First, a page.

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I don't understand the answer to this question:

Q: Can Haskell find a type for the function selfapply defined by: selfapply f = f f

A: The function selfapply is not typeable in the simple system of types: we need to associate to f two types which are not compatible: α → α and α.

So I know a -> a means alpha input and alpha return, but why is it a->a and a instead of a->a->a?

Also another question regarding this topic:

Find a polymorphic type for the functions quad, double

quad x = y*y where y = x*x 
double x = x*2

How can we determine a polymorphic type for these two functions?

  • My first thought is that this can be solved (but not in Haskell) with an infinite type so that adding/removing layers of application still leaves the same infinite type - kind of the same as saying infinity + 1 = infinity. I think that would mean either a = a -> (a -> (a -> (...))) or a = (((...) -> a) -> a) -> a - not sure which ATM. – Steve314 May 2 '15 at 14:00
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Hm, well for the first one this is because let's say f f was well typed. We're applying f so it has to be a function. Functions have the type f : A -> B for some A and B. Since f is also the argument, it must also be the case that f : A. This means that A = A -> B. Moreover since f = f f, the the type of f f is also the type of f. Since f f : B this means f : B. This means that A = B and so f : A -> A and A -> A = A as required.

For the second, what's the type of *? This is the key to understanding the type of these functions since we're applying * to the input. In Haskell * :: Num a => a -> a -> a, which must mean that our functions have the type Num a -> a -> B for some B. I'll let you figure it out from there :)

  • Why f = f f? The selfapply definition does not require that... – Idan Arye Aug 28 '15 at 1:43
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There are a couple of levels to your first question. As an aside, though, I recommend learning about unification if you are not already familiar with it as it is a key part of understanding type checking and type inference.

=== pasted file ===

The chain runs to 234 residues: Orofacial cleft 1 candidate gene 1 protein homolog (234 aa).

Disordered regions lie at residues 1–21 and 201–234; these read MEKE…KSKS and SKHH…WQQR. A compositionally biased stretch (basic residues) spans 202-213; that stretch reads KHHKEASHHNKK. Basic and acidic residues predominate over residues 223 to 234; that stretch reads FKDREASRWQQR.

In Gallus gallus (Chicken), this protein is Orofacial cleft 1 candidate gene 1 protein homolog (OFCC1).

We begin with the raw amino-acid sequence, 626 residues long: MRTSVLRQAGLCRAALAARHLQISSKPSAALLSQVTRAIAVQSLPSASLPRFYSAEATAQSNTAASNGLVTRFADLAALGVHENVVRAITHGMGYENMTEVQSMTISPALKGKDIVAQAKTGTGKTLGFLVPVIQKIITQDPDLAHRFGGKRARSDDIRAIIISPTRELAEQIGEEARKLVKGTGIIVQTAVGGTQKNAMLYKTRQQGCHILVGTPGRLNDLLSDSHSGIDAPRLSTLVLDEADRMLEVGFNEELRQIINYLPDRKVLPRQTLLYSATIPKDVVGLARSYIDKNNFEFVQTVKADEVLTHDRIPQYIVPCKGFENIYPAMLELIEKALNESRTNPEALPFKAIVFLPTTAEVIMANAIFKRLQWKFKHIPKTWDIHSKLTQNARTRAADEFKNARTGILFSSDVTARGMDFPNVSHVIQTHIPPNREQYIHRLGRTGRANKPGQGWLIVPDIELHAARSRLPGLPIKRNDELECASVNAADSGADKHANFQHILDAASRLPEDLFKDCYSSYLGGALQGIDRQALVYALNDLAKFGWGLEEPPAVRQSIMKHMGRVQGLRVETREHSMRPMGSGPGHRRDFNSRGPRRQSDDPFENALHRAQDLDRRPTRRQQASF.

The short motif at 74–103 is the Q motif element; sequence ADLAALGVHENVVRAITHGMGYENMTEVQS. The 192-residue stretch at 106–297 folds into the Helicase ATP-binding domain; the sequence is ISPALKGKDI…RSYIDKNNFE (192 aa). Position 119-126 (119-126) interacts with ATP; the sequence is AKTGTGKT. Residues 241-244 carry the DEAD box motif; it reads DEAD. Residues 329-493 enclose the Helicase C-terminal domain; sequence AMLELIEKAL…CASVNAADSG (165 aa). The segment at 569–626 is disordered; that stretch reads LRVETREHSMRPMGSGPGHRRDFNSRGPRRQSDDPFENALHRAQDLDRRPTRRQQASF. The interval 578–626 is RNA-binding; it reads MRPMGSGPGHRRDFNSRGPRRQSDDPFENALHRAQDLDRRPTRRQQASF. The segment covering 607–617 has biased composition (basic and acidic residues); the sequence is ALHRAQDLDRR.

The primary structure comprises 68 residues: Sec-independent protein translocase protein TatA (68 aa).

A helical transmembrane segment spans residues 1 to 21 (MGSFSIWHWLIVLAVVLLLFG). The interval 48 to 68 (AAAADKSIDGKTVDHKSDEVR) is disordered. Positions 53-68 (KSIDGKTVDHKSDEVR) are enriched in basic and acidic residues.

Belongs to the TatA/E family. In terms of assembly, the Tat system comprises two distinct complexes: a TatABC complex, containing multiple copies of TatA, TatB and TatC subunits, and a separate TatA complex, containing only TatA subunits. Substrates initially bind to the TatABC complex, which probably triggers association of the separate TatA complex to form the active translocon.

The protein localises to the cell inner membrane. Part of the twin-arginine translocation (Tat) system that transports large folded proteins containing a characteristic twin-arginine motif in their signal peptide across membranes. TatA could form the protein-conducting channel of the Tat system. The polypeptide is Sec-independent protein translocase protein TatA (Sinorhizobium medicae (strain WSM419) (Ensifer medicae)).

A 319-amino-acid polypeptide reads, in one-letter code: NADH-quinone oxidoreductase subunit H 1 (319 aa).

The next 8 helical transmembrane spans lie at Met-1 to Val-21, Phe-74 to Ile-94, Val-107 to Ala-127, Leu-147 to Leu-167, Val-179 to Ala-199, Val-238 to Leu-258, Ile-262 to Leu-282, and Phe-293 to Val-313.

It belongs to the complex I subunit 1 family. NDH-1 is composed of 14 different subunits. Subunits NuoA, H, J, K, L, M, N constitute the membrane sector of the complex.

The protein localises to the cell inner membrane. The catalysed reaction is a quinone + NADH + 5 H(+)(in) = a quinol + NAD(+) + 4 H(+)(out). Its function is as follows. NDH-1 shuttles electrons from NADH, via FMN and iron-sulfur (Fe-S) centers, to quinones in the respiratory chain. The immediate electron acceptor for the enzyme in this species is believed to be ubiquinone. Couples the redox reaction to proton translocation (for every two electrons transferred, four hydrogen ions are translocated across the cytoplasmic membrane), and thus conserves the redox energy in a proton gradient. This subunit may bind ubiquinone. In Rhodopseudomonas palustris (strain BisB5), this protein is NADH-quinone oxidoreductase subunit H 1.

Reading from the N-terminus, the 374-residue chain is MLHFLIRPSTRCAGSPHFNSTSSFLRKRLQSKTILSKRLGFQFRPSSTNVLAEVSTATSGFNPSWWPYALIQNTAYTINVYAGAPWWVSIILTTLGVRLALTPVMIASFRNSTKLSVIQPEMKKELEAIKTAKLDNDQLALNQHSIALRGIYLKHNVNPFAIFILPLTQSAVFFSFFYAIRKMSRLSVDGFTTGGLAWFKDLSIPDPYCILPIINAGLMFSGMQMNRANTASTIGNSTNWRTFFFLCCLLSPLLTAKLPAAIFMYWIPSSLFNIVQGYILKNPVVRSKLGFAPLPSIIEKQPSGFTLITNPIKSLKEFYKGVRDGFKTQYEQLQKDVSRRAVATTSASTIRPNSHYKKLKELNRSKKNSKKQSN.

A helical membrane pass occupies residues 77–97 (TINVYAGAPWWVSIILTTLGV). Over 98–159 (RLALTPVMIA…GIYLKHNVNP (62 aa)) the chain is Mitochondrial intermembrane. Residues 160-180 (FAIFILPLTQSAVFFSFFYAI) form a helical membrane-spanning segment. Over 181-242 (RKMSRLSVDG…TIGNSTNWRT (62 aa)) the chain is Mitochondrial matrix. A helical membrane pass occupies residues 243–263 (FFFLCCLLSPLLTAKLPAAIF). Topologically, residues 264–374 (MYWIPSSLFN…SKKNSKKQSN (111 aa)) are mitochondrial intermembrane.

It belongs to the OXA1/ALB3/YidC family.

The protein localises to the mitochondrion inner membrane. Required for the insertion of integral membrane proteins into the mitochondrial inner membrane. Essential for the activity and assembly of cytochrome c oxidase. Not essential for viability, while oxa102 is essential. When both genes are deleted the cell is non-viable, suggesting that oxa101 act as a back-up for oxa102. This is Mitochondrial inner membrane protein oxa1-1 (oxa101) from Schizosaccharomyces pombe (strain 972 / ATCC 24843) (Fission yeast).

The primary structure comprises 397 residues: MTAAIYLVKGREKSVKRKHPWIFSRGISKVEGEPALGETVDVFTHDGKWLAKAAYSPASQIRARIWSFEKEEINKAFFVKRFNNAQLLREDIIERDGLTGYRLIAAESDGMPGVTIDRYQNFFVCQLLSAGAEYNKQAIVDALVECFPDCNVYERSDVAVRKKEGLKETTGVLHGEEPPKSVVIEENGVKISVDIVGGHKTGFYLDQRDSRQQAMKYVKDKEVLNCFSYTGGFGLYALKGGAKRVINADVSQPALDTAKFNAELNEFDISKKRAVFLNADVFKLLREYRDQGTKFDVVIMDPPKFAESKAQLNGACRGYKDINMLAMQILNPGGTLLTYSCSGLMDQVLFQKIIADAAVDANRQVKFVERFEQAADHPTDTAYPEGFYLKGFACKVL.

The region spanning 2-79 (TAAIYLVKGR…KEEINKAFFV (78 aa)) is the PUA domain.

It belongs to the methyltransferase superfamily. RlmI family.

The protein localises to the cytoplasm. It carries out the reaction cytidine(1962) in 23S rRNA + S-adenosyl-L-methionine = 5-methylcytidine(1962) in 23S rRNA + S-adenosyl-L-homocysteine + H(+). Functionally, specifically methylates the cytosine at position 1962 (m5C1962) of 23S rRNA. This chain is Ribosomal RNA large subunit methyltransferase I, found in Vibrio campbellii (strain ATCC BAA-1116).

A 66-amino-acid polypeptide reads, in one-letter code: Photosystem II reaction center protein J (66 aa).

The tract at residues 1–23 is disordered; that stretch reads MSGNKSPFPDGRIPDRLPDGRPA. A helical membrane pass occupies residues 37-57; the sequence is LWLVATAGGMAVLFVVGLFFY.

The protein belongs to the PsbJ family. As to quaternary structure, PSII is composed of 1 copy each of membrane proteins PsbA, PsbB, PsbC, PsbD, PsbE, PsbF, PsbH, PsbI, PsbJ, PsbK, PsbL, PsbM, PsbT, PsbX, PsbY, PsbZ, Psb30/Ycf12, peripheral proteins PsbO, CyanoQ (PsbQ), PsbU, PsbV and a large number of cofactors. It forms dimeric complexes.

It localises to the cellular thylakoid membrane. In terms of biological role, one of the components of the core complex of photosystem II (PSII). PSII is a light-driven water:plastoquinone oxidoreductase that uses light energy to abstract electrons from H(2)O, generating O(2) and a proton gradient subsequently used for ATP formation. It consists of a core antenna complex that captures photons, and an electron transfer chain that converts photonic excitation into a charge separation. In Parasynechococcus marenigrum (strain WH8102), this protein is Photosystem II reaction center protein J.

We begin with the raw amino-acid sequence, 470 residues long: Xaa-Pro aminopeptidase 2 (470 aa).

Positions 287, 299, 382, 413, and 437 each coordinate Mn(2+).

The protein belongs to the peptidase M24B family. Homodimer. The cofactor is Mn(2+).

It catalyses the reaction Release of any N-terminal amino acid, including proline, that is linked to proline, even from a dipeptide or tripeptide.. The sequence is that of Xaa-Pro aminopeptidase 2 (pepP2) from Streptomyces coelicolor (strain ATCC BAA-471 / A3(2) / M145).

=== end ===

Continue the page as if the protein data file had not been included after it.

To type check selfApply provisionally give f the type a which we will solve for. (At this point it is just a unification variable, the key difference between Hindley-Milner type checking and type checking for simple types is that we'll generalize (quantify over) any unbound variables at the end.) Since we are using f as a function we know a = b -> c for new variables b and c. Since we are applying f to something of type a, namely f itself, we know b = a. There is no constraint on c, so you are correct to be confused about the provided answer since f isn't required to be a and a -> a and it could indeed be a and a -> a -> a or a and a -> Bool as well. Of course, as you no doubt understand, the issue is solving the equation a = a -> c. In attempting to unify these with traditional unification we will fail what is known as the occurs check. This check is to avoid infinite terms. Rational tree unification is, however, one way to deal with this issue and leads to equi-recursive types. Haskell intentionally does not support equi-recursive types, but O'Caml, for example, does with the -rectypes flag. To validate that c is free we can use an iso-recursive type, namely:

data X c = X (X c -> c)
selfApply f = f (X f)

which will type check, and, in particular, selfApply :: (X c -> c) -> c.

There are two reasons Haskell (and almost all polymorphic languages) do not support equi-recursive types. First, pragmatically, many type errors show up as infinite types and if equi-recursive types were supported (tacitly) then they'd turn into broken but type correct programs. More philosophically, outlawing equi-recursive types and similar things was exactly why type systems were originally invented going all the way back to Bertrand Russell.

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